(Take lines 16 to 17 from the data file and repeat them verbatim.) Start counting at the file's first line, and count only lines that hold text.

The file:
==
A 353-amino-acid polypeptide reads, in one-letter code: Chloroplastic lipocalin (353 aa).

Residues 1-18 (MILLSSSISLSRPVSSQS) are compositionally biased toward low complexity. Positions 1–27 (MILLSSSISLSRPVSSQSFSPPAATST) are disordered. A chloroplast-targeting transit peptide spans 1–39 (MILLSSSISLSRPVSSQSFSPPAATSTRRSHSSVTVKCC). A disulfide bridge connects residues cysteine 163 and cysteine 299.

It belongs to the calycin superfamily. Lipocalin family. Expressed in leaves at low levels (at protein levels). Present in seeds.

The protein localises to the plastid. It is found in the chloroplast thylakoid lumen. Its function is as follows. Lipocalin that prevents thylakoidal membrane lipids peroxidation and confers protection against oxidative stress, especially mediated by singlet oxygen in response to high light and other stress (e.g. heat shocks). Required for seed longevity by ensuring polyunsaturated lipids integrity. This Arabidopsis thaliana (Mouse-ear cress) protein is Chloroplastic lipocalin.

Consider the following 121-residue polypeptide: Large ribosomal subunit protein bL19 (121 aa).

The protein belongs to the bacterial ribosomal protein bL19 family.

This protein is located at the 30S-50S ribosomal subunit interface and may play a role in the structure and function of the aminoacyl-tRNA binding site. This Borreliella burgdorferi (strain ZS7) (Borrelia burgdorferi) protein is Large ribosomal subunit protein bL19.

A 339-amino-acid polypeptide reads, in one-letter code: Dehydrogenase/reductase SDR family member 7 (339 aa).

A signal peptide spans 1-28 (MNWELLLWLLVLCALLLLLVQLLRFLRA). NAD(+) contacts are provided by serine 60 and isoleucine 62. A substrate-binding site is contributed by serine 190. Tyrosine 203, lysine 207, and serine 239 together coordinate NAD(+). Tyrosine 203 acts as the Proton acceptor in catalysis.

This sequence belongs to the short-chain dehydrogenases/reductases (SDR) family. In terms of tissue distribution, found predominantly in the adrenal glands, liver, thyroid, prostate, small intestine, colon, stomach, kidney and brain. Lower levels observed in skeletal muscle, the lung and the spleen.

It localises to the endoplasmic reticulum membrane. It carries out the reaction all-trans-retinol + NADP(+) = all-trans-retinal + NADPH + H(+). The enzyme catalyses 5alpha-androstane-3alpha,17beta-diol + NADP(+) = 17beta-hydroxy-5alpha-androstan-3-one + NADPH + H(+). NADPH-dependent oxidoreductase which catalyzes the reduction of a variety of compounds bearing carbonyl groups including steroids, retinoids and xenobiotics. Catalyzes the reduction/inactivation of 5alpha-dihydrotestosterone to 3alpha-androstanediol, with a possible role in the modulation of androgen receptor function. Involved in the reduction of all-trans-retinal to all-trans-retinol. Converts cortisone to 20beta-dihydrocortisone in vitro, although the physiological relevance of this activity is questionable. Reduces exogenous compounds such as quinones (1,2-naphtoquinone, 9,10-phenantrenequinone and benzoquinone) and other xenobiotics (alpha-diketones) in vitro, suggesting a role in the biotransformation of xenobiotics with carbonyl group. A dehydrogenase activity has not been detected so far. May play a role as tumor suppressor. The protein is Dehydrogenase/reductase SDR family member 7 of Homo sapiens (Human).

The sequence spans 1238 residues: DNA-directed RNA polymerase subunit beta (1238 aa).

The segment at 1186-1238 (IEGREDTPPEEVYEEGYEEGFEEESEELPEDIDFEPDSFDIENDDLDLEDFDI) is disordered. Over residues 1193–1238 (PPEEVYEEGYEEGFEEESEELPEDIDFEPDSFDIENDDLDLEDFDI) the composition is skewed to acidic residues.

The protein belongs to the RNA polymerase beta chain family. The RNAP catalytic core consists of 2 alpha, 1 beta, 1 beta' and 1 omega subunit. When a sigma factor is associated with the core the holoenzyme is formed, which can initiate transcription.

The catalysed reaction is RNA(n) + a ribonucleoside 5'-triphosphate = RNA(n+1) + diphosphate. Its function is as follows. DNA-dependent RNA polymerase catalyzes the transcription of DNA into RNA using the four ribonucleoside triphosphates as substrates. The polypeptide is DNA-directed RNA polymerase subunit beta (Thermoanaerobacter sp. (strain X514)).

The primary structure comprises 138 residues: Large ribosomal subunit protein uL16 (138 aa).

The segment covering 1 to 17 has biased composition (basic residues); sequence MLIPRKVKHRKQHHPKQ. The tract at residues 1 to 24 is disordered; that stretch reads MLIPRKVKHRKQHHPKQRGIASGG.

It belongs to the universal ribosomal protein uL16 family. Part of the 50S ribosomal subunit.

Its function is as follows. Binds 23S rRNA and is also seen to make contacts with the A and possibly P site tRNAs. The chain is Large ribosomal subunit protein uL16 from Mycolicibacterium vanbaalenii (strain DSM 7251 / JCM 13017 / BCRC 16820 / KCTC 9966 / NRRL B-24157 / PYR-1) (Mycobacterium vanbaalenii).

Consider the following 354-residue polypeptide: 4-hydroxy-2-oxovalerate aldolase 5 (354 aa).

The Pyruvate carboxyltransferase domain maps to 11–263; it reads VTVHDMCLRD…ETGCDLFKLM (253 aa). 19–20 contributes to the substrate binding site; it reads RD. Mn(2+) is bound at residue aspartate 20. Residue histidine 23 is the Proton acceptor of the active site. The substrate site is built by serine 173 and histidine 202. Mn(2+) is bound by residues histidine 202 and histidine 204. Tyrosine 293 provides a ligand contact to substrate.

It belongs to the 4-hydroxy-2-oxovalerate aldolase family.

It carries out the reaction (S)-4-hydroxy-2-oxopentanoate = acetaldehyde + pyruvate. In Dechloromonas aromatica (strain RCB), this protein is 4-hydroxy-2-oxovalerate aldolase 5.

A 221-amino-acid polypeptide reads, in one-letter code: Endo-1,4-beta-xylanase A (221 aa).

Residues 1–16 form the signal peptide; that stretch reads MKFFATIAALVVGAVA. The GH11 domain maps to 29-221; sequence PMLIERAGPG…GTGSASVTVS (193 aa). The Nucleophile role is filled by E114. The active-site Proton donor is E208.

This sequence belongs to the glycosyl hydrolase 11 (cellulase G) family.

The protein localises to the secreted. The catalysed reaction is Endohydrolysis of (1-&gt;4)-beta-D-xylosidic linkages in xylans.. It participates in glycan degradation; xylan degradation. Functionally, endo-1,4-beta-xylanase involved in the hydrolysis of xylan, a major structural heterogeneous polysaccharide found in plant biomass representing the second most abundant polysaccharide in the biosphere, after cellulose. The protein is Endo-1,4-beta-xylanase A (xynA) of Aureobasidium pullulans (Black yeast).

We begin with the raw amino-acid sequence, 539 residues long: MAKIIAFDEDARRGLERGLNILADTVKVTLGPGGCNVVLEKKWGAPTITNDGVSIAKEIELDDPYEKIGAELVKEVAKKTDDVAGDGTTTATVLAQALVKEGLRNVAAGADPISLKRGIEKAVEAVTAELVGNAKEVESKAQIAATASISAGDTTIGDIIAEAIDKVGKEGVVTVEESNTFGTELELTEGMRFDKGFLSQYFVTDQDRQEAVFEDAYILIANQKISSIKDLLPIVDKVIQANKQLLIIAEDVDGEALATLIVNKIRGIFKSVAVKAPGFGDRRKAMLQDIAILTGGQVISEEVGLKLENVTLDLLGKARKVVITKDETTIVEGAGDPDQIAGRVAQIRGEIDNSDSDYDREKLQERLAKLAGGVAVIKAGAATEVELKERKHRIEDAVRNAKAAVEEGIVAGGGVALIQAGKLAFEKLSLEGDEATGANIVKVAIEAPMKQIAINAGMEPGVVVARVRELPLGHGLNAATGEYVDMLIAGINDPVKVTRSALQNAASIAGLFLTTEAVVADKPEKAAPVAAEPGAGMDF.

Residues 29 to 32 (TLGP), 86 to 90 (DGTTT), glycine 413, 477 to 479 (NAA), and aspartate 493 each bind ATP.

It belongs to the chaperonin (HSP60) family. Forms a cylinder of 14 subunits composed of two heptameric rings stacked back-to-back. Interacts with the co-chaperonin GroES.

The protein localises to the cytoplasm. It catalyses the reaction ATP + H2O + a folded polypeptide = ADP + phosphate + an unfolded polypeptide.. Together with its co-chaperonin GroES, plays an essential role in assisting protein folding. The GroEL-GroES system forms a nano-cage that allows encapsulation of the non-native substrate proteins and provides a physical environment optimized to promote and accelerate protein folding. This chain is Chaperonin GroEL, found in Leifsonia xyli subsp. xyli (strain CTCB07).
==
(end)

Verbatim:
The primary structure comprises 138 residues: Large ribosomal subunit protein uL16 (138 aa).

The segment covering 1 to 17 has biased composition (basic residues); sequence MLIPRKVKHRKQHHPKQ. The tract at residues 1 to 24 is disordered; that stretch reads MLIPRKVKHRKQHHPKQRGIASGG.